In the real world, the facts about the European Community remain exactly as they were before last week's sterling crisis and this week's French referendum.
Fact one: the pound is a vulnerable currency whose fate and value depend on external factors, most especially the policies of the Germany Bundesbank. It is too vulnerable to go it alone for very long, which is why Nigel Lawson insisted that it shadow the mark and why John Major two years ago forced Margaret Thatcher to agree that the UK should enter the exchange rate mechanism.
The Government's folly then was not the decision to join the ERM but entering at a time when the external exchange rate and the internal interest rate were both unsuitable. The present period of withdrawal from the ERM should be used to achieve a viable equilibrium between the exchange rate and the interest rate at which it would be right to rejoin.
It is self-delusory to believe that, two years further into Britain's slump and after last week's crisis of confidence, the pound is now somehow free to float placidly, the external symbol of an impermeable UK economy in which the Government can decide on whatever monetary and economic policies it likes. Any member of the Labour executive who argues thus is seeking to drag the party back into the fantasy world whose delusions led in 1983 to 209 Labour MPs and eight million votes.
Fact two: whatever the fate of the Maastricht treaty, Britain's future is indissolubly bound up with that of the European Community, in which even strong economies such as those of France and Germany know they cannot prosper in isolation. The Tories have undoubtedly done profoundly serious damage to this country's economy by destroying so much of our manufacturing base. That narrow industrial base can only expand within a market much larger than Britain's own.
Fact three: there is no point in Labour getting itself into a tangle about the future of the treaty, because it has no future until the Danish government can persuade an increasingly large anti-Maastricht majority to vote yes in a second referendum. The UK government should have used its EC presidency to try to sort out the Danish problem. Half of that time has elapsed; not only has no progress been made, but no effort to make progress has been made.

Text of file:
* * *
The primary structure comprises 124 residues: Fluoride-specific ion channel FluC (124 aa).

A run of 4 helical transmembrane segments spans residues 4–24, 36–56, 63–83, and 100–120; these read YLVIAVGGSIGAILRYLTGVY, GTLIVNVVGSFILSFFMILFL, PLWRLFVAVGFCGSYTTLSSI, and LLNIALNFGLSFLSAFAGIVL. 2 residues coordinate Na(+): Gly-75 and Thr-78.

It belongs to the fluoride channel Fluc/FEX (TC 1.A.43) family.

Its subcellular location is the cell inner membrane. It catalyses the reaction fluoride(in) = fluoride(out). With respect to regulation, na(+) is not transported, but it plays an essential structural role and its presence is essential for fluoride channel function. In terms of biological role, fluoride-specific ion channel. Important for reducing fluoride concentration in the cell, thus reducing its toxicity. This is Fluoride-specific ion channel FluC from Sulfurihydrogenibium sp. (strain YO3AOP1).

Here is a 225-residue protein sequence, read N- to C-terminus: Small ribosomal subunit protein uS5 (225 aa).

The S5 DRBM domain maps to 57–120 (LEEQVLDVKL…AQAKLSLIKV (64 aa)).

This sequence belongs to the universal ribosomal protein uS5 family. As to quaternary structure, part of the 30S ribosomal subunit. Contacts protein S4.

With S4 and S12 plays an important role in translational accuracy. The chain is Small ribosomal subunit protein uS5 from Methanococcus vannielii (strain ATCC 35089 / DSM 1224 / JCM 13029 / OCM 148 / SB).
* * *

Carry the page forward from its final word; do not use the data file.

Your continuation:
It will be for the Danish presidency, which begins on 1 January, to attempt to sort out the mess, and even if it succeeds there is no chance of a second Danish referendum until well into the second quarter of 1993.
Even Mr Major has now admitted that the Maastricht ratification Bill cannot resume progress in the House of Commons until the Danish problem is settled - a point I made on 3 June, the day after the Danish no vote, when Douglas Hurd was still insisting that the committee stage of the Bill proceed that very day. Only a party with a talent for self-destruction (ie, the British Labour Party) would set about splitting itself in autumn 1992 over a matter that will certainly not arise for more than six months and may never arise at all.
Fact four: there is no chance of the Government being defeated on a key vote on the Maastricht Bill if that legislation does proceed. The Conservatives have a Commons majority of 65 over Labour. They would be supported by the 20 Liberal Democrats. Taking into account the random voting habits of the minor parties, and even assuming a substantial Tory rebellion, the Government could look forward to a majority of around 80.
In a vote on a referendum, the Liberal Democrats would oppose Mr Major. However, even if the Labour leadership were to change its mind and support a referendum, there would be enough Labour rebels (not obedient lobby-fodder such as myself, I might add) to ensure the Government's victory.
Fact five: in any case, there is nothing for the Labour Party to gain, and a great deal for it to lose, from arguing over - let alone pressing for - a referendum on Maastricht or any other aspect of EC policy. The question to be voted on would not be decided by the Labour Party executive or Shadow Cabinet but by the Tory Cabinet. We can be sure it would be framed in such a way as to maximise the prospects of the Government getting the answer it wanted.
A referendum campaign would unite the Conservative Party - all except for the Thatcherite fringe, whose overt opposition to Cabinet policy would help Mr Major, just as he has been helped every time Lady Thatcher has opposed him publicly. Whenever his predecessor as prime minister opens her mouth, millions of voters offer prayers of thanksgiving that she is no longer at No 10.
On the other hand, such a campaign would split the Labour Party, as did the 1975 referendum on whether the UK should stay in the EC, even though it was a Labour government that drafted the question. (And that referendum produced a result contrary to the wishes of those who advocated it.) A referendum would provide several months' distraction from real politics: distraction from Labour's essential efforts to pin down the Government's failures on the economy and the social services. For all these reasons, Mr Major may well be tempted into calling a referendum.
Labour has in recent years worked out a sensible approach to the EC. The party should spend the period before the Maastricht Bill returns to the Commons - if it ever does - arguing for an end to Britain's opt-out from the social chapter and for constructive policies for the economic convergence that is more necessary than ever after the shambles Mr Major and Norman Lamont created last week.
Maastricht is the Tory government's problem. Only fools would turn it into a problem for the Labour Party as well.
The author was shadow Foreign Secretary, 1987-92.Reuse content